To Watch Or Not To Watch The Oppenheimer Movie? – OpEd


Being not a movie goer and having detoxed myself from television for almost 40 years now (yes, that long), I do plan to watch Oppenheimer and enjoy a Hollywood representation of one of the most difficult decisions made in modern history: to build or not to build the bomb. It took me some time to answer: to watch or not to watch Hollywood’s Oppenheimer? Do we not live in a world of multiple perceptions and interpretations? Of whoever owns the means of shaping consciousness, owns?

Back in May I finished my Modern World History lecture on the topic, guiding my students to explore the variegated dimensions of decision-making as it concerns global politics. I do not have any opinion nor will I provide one when it comes to being that “Socrates” in the classroom, This has been my pedagogical creed since I started teaching. Philosophy is my forte when it comes to crafting the “dialogical classroom.”.

No. I do not know the answer, will always be my answer. My students know this. Go find out and tell me what you think, I’d say. That’ll be your answer for the moment.

Question authority. Question everything. Every premise. Every proposition. Question yourself. Interrogate your own answer and views all the time. We live in a world of multiple views, stories, we consume, and perceptions we let ourselves be shaped by.

Governments are an intellectual nuisance for me. The state is a necessary evil run on the production of perception and propaganda, useful for its survival. The ideological apparatuses are used by those who own them and know how to use them. We can also see this in the new Malaysian ruling regime. They produce perceptions. The people consume them unquestionably.

Ok back to Oppenheimer. That brilliant physicist who took Einstein’s suggestion and letter to Roosevelt, and worked on the Manhattan Project with Leo Szilard, Enrico Fermi, and Edward Tanner. Jews in exile worked on that historically significant project that somewhat saved the Allied powers. A project to end the brutality of the Axis Powers. To have the Nazis, the Italians, and the Imperial Japanese surrender.

Was it the right decision? A moral one? To end a just war?

Yes, Hiroshima and Nagasaki were the end result of the invention. The world is now defined by the might of those who own the most sophisticated nuclear weapons. The world changed after Oppenheimer and the circle of inventors, moral they could be if viewed from a realpolitik vantage point of ending the great war, who philosophized that if we do not make the bomb and love it, we will all die in the hands of Adolf Hitler, seen as the Devil reincarnate. Or the devil himself. With a swastika.

And yes, Oppenheimer read the Bhagavad Gita. What did he understand from it? That’s another story. Another discussion on the discussion between Krishna and Arjuna, in the battlefield of Kurukshetra. A beautiful dialogue about action, detachment, and moral obligation.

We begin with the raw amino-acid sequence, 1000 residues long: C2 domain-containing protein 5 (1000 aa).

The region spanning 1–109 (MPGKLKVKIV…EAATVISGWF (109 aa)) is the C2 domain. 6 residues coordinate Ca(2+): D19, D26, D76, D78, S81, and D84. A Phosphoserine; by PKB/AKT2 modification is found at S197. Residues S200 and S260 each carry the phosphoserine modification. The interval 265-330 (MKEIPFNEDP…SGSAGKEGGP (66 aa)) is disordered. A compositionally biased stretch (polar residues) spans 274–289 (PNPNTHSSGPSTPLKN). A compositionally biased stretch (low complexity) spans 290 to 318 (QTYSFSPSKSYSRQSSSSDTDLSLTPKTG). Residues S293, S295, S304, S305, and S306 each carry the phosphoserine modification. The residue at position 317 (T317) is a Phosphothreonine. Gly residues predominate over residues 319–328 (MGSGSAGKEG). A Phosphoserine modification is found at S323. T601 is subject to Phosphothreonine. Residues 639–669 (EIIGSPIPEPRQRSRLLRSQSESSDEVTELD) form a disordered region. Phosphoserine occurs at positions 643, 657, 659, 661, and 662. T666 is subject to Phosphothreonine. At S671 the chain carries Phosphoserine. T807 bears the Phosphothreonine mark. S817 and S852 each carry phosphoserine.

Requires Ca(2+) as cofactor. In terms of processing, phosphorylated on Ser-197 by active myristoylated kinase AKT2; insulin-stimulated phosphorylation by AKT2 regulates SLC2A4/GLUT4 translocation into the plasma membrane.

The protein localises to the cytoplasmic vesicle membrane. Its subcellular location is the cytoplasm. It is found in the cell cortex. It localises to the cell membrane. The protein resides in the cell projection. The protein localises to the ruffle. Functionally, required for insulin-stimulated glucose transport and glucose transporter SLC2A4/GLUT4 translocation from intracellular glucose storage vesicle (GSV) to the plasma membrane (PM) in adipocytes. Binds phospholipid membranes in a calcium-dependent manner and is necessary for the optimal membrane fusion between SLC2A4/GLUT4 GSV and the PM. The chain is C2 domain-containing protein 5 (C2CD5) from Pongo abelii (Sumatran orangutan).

Yes, I read the Bhagavad Gita too. And taught philosophical perspectives using it. I love it. A great text. The questions are timeless. The dialogue cuts deep into the heart of complexity theory in how we shape our philosophical sensitivity. Krishna’s certitude and the attempt to bring out and destroy the uncertainty and “cowardice” in Arjuna still resonates in me, as I continue to see things from a philosophical-anthroplogical perspectives in analyzing events in history, primarily.

Perhaps using the text also known as The Song of thy Lord. , a section of the classic Mahabharata (The Great War) by the poet Vyasa, one could understand at least one of the burning the questions of the day: Is Vladimir Putin right? How could he have done any different?

I think Oppenheimer may not have regretted his action. He might even think he is the warrior Arjuna. Oppenheimer quotes Lord Krishna’s words beautifully.

I made up my mind, answering the question at the onset of this brief essay.

I will watch the movie sometime soon. See what Hollywood has to present. Go watch it too. Tell us what you think?

Dr. Azly Rahman

Dr. Azly Rahman is an academician, educator, international columnist, and author of nine books He holds a Columbia University (New York City) doctorate in international education development and Master's degrees in six areas: education, international affairs, peace studies, communication, fiction, and non-fiction writing. He is a member of the Columbia University chapter of the Kappa Delta Pi International Honor Society in Education. Twitter @azlyrahman. More writings here. His latest book, a memoir, is published by Penguin Books is available here.

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